They’re called the Spanish Virgin Islands — Culebra and Vieques, two small municipalities off the east coast of Puerto Rico. Ten years ago, on vacation there with friends, my first impression of the place was driving at dusk along the rutted dirt road to our rental house. Bouncing up the hill, my headlights caught a furry black creature slowly crossing the lane. “Is that a kitten?” I exclaimed, stopping the car to allow it to pass safely. “Um, well, I think it’s a tarantula,” my husband ventured. Yup. A really big traffic-stopping tarantula. Once the critter had cleared our path, we drove on to the house, perched on a cliff overlooking the water, to find a scorpion in the living room. Nice.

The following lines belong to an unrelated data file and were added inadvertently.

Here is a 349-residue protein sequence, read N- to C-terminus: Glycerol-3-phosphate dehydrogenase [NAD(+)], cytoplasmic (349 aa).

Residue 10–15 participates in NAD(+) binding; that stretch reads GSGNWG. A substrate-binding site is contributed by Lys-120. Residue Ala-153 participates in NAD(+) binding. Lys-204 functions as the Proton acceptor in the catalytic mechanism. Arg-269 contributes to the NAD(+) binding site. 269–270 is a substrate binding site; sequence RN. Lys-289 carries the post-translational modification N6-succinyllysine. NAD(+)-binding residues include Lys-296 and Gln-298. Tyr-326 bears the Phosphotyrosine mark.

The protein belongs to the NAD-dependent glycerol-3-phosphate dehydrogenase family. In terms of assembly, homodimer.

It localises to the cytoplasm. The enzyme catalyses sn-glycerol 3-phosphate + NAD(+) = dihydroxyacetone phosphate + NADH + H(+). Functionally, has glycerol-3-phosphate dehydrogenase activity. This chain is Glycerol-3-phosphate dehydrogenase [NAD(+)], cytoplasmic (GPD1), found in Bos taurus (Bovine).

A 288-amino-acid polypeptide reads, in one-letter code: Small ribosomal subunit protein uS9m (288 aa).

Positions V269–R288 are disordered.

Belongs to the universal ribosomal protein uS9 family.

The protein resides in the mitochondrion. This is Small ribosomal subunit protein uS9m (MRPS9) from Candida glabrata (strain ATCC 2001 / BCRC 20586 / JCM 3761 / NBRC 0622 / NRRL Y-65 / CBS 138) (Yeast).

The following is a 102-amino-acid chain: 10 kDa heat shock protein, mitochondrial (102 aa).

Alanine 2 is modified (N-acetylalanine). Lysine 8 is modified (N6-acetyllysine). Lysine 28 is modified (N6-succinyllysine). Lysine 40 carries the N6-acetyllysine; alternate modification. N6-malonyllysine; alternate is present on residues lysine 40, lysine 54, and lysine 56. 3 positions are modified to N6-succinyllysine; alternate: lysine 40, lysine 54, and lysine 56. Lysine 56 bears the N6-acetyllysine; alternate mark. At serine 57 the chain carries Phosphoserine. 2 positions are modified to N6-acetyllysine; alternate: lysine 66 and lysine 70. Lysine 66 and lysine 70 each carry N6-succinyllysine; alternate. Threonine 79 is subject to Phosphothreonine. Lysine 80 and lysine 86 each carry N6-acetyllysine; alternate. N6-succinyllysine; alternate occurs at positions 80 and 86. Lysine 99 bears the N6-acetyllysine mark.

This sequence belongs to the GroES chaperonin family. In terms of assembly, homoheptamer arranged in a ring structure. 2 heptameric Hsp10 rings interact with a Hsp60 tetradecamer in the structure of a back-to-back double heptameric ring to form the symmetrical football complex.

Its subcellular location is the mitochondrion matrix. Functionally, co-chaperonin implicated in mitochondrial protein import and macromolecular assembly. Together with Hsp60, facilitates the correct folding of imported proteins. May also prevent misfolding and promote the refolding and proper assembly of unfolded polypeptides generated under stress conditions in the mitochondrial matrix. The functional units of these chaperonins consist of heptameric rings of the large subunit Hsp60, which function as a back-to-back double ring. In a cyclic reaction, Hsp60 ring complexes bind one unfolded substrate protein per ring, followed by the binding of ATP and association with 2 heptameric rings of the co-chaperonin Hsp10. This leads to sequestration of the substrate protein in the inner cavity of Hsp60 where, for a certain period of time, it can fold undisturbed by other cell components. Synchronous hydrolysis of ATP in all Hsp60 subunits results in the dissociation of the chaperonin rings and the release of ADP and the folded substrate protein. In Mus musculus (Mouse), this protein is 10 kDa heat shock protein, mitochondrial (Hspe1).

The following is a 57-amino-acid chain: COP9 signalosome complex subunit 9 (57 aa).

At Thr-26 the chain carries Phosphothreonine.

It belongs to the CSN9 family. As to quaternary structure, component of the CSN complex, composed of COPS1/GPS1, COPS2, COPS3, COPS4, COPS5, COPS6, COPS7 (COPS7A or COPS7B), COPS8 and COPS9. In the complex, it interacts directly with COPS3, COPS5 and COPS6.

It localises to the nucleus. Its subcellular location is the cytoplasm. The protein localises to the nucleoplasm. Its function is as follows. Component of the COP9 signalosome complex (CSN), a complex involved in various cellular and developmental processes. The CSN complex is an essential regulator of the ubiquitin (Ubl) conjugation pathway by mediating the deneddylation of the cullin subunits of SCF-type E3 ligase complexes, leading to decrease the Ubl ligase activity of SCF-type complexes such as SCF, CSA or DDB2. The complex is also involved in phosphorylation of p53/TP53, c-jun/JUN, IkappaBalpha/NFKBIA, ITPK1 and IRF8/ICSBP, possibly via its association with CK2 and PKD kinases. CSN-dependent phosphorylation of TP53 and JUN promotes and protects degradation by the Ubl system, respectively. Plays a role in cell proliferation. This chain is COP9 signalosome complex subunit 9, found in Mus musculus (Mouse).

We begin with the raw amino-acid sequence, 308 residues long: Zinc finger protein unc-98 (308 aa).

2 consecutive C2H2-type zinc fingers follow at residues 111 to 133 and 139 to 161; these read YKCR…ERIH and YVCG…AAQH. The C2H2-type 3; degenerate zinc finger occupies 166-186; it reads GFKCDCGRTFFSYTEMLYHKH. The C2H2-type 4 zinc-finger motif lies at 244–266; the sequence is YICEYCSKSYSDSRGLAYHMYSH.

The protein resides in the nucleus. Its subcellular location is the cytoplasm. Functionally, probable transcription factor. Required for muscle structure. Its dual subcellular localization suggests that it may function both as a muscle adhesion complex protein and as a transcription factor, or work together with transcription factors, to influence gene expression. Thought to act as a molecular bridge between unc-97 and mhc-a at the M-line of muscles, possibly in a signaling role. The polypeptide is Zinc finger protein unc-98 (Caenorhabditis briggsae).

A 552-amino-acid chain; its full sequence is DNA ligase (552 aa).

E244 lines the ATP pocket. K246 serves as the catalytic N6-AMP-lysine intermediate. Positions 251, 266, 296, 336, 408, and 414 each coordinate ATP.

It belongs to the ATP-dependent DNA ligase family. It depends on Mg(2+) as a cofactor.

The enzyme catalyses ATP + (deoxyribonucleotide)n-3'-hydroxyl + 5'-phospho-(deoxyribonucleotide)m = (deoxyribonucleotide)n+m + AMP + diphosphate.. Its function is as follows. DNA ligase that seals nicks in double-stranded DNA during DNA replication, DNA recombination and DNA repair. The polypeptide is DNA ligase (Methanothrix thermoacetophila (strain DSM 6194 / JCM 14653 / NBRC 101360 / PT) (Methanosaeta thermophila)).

Camille, born on Vieques, is definitely cuter than the scorpion, though not as furry as the tarantula. She’s a Sato — that’s Puerto Rican slang for street dog. Stray and feral dogs are a big problem down there so when two young Vineyarders traveled to Vieques, they couldn’t resist bringing this adorable pooch home with them. Barely 18 pounds, the shelter there assured them she was healthy, more or less, and had been vaccinated, but soon after coming north, Camille developed vomiting and diarrhea.
“I think it might be a reaction to some peanut butter she ate,” her owner said. “Or stress from travel,” I suggested. “I’m also concerned there’s no written proof of vaccination for distemper or parvovirus. Let’s start with testing for intestinal parasites and a bland diet.”